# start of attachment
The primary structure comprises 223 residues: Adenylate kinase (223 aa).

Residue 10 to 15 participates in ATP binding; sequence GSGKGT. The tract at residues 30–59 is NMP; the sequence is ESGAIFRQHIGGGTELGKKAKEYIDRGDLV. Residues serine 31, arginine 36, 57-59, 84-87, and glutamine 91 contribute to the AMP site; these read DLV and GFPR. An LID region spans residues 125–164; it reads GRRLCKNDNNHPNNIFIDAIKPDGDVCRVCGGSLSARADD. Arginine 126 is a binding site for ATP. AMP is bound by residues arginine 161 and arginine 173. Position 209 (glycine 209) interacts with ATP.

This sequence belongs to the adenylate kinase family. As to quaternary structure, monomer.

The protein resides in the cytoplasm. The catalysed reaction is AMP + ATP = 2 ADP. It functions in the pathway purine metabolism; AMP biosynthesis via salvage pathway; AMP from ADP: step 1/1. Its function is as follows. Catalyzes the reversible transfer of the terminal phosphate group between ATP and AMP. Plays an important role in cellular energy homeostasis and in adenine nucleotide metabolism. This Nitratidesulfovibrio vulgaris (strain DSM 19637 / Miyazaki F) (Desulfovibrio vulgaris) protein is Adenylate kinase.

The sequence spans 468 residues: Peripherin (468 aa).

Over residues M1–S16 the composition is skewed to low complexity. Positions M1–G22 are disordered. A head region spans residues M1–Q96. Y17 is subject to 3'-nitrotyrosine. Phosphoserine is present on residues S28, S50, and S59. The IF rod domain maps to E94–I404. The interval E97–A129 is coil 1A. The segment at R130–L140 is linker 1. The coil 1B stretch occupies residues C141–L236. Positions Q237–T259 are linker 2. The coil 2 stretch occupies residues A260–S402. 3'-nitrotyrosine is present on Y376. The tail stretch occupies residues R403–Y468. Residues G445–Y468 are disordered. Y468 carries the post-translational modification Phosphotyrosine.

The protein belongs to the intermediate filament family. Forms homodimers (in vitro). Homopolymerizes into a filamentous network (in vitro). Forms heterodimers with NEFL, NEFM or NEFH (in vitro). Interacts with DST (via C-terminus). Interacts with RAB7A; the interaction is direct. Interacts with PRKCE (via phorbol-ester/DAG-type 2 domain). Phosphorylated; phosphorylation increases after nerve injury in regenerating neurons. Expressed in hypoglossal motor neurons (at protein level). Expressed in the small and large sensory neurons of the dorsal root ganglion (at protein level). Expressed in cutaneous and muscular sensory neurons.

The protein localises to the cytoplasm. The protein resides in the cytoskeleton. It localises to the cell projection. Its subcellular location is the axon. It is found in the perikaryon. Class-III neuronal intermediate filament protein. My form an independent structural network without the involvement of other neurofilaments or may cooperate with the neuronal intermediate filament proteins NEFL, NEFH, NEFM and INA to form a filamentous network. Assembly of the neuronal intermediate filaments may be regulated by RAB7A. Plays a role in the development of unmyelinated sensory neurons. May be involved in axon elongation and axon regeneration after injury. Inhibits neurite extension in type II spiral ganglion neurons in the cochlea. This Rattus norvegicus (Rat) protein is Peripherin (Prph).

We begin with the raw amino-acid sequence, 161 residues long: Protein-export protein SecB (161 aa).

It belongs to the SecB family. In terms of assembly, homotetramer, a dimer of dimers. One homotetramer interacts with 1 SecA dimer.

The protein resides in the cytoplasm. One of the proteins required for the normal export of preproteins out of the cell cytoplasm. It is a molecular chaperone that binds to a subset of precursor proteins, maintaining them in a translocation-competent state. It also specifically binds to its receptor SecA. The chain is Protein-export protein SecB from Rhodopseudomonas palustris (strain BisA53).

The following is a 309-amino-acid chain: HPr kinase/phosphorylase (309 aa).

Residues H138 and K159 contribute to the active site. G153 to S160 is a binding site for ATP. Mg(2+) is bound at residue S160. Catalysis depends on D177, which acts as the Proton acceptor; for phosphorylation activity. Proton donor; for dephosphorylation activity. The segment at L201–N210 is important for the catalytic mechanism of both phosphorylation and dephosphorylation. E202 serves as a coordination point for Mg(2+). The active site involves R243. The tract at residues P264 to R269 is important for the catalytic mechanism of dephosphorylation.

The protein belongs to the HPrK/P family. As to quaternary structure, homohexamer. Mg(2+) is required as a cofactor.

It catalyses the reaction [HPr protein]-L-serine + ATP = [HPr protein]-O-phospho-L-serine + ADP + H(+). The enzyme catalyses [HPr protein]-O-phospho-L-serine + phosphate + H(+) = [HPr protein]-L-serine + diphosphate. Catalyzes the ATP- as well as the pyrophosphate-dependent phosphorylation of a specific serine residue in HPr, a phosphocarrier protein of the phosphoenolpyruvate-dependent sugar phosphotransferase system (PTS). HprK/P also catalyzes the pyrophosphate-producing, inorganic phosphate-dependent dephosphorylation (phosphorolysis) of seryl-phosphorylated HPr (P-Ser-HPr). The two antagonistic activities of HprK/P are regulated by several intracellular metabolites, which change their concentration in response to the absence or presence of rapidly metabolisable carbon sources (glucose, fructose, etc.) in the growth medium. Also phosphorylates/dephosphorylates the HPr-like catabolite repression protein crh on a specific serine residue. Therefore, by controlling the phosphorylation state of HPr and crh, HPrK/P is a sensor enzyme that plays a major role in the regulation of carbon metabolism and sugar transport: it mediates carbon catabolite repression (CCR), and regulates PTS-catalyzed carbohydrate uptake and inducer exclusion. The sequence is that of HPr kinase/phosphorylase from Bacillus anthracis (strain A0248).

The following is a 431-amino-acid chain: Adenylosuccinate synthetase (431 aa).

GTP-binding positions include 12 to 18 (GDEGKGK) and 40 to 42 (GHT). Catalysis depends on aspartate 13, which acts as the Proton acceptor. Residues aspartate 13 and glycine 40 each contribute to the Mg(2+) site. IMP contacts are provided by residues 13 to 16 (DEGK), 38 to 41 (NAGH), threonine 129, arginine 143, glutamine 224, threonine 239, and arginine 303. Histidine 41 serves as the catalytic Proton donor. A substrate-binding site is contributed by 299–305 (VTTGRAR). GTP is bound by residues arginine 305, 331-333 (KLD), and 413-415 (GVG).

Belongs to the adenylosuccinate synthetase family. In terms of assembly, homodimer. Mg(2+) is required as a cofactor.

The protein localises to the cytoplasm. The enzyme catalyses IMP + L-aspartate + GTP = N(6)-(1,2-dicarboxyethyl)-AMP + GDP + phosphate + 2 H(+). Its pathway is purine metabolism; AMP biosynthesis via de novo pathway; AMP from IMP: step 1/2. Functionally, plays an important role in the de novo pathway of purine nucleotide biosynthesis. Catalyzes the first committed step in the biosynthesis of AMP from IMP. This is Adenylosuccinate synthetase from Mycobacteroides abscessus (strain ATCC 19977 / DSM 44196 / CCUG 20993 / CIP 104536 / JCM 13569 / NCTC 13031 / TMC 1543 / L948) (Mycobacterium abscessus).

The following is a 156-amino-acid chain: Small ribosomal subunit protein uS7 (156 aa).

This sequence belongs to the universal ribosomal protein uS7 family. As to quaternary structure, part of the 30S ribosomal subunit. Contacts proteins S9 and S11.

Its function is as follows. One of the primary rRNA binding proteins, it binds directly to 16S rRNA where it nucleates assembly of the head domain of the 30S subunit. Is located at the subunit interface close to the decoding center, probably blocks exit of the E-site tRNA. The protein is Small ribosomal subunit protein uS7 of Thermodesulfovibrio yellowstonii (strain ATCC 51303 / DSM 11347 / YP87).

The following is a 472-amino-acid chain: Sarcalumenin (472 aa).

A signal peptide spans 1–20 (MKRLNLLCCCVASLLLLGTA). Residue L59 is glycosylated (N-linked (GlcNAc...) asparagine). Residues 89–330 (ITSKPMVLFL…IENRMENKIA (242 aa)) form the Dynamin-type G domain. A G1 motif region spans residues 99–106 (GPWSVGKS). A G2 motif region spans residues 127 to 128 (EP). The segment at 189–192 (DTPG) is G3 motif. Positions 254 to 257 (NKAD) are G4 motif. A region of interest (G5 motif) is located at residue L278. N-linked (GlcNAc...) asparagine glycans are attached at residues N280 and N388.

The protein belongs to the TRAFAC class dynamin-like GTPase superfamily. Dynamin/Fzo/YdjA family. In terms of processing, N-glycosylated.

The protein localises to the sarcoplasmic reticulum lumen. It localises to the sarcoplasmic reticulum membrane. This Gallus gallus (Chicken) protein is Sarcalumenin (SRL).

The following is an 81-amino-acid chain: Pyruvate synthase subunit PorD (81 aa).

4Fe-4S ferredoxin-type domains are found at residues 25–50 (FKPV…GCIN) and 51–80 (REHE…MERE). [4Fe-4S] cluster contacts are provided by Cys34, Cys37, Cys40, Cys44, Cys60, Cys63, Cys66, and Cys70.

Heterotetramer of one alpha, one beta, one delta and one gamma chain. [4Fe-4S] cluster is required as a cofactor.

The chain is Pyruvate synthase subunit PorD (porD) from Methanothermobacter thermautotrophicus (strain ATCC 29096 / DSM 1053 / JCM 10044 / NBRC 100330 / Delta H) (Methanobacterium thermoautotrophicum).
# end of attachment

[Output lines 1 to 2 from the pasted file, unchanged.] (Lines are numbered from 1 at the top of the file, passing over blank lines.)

The primary structure comprises 223 residues: Adenylate kinase (223 aa).

Residue 10 to 15 participates in ATP binding; sequence GSGKGT. The tract at residues 30–59 is NMP; the sequence is ESGAIFRQHIGGGTELGKKAKEYIDRGDLV. Residues serine 31, arginine 36, 57-59, 84-87, and glutamine 91 contribute to the AMP site; these read DLV and GFPR. An LID region spans residues 125–164; it reads GRRLCKNDNNHPNNIFIDAIKPDGDVCRVCGGSLSARADD. Arginine 126 is a binding site for ATP. AMP is bound by residues arginine 161 and arginine 173. Position 209 (glycine 209) interacts with ATP.